“It’s scary and it knocks the breath out of you.”
Maggie Karner is not unrealistic or “romantic” about death and dying. And she should know.
“It takes a long time to come to terms with a disease — especially a terminal illness. And then you start thinking; ‘OK, this is the new me. This is the new normal. And I can still appreciate every moment.’”
Earlier this spring, when I co-hosted a National Review Institute panel on assisted suicide with Ryan T. Anderson of the Heritage Foundation, we began it with a video of Karner. No speech is as compelling as her testimony.
Karner is dying. Last year, she was diagnosed with brain cancer. After chemotherapy and radiation, the cancer cells are growing again. Karner has seen tragedy before. In the video from the Patients Rights Action Fund, Karner talks about her father, who suffered an injury to his spine.
His accident was devastating. He became quadriplegic, after leading a very active life. Karner’s family wondered how he was “going to exist without the use of his arms and legs.”
But “he settled in very gracefully,” Karner says. And the family greatly benefited from watching his struggle.
“We learned a lot. It was a gift that our Dad gave to us.” He showed her that life doesn’t have value because of what we can do. “I saw with my two eyes, what joy can still be found in just valuing every moment. It doesn’t mean it’s going to be great. It doesn’t mean it is going to be romantic. But there are moments that need to be cherished.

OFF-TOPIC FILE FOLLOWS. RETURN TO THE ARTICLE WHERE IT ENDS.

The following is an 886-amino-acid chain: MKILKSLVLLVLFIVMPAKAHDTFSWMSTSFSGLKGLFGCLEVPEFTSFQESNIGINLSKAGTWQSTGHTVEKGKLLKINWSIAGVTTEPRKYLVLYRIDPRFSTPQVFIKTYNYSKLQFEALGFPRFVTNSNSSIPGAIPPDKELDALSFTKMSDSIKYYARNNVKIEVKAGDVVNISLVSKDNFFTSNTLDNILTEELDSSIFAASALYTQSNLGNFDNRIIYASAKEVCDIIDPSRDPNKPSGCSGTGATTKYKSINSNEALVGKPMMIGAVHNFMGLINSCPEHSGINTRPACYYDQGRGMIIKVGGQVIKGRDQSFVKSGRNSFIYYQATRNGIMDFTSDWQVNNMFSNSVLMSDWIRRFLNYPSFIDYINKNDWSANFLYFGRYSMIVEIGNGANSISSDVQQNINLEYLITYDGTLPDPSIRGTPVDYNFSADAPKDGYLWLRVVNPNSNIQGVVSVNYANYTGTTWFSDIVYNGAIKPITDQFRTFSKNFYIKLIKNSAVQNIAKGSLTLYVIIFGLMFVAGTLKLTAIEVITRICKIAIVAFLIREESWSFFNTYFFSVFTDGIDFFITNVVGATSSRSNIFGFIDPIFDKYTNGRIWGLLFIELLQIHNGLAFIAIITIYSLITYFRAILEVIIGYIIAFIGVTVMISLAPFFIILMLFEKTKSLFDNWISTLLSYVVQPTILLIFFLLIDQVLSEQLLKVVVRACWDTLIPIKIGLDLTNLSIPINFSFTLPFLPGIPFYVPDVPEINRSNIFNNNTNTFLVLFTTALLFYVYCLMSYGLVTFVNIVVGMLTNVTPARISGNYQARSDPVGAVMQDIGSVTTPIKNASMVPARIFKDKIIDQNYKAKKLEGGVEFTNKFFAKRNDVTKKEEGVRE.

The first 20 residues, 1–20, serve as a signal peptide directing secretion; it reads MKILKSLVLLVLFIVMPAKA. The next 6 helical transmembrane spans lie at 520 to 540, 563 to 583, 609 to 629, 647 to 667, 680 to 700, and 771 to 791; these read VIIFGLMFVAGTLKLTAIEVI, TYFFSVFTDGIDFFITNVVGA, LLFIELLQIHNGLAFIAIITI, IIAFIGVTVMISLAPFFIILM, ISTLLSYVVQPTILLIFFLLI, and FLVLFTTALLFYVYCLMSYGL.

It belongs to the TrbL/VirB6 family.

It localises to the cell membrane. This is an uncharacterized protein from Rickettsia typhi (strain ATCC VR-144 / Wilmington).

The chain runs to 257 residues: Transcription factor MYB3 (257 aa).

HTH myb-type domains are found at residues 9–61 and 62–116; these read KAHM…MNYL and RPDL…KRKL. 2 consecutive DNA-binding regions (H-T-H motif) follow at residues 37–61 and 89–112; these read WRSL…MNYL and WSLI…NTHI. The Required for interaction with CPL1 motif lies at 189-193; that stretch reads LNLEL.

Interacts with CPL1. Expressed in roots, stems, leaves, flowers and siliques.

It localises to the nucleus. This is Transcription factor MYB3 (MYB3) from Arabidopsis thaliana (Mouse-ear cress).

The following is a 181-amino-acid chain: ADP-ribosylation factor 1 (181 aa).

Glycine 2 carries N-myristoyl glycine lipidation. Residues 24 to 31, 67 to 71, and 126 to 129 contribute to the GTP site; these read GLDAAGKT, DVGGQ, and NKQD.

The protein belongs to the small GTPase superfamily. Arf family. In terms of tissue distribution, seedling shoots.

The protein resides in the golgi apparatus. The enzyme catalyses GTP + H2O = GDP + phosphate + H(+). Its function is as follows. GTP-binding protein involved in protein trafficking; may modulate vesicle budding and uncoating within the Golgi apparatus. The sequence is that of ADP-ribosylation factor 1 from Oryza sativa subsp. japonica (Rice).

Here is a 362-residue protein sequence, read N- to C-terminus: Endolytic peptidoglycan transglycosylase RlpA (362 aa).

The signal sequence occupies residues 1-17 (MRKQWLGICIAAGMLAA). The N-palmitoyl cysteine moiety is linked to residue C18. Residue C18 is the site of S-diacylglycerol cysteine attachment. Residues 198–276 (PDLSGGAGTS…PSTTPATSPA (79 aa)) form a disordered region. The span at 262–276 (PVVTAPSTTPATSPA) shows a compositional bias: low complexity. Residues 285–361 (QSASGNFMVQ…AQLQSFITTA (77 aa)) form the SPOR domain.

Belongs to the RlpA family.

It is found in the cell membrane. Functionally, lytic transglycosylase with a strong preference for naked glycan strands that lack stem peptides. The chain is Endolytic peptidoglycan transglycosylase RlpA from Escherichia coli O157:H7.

“He left us a legacy with the time that he gave us,” Karner explains on the video. “He could have checked out right away and said ‘I’m done with this.’” Instead, “My dad showed me not just how to live and how to do stuff and how to be productive. He showed me how to die with grace and dignity.”
Six in 10 Americans do not support assisted suicide, according to a new Marist poll commissioned by the Knights of Columbus, and a large majority — including supporters — has deep concerns about the effect it will have on the practice of medicine. This is despite well-funded campaigns that insist that assisted suicide should be a free choice and is a matter of “mercy” and “dignity.”
But physician-assisted suicide is based on the lie that some lives are unworthy to be lived. And that notion has grave implications for health care in America.
“A commitment to never participate in assisted suicide is essential for the possibility of doctors continuing to care well for patients who are dying,” one of our panelists, Farr Curlin, a professor at Duke University School of Medicine, argues.
“The commitment to not kill our patients or help them kill themselves is an essential guard against the temptation to get rid of a patient’s suffering by getting rid of the patient.”
The Marist poll shows that very few people consider legalizing physician-assisted suicide a priority. So why is it being considered in almost 20 states this year?
A lot of the media coverage of assisted suicide has profiled beautiful young women, points out Sr. Constance Veit of the religious group Little Sisters of the Poor. But it’s the people her organization serves in over 30 nations who are most affected by assisted suicide’s implications — the elderly. She tells of family reconciliations that have happened during final days, with “the room of a dying person almost (becoming) the spiritual center of our house at that point.”
What legacy will we leave here? Assisting the suicide of medicine or cherishing life, especially the lives of the most weak and vulnerable?
“My dad showed me not just how to live and how to do stuff and how to be productive. He showed me how to die with grace and dignity.” — Maggie Karner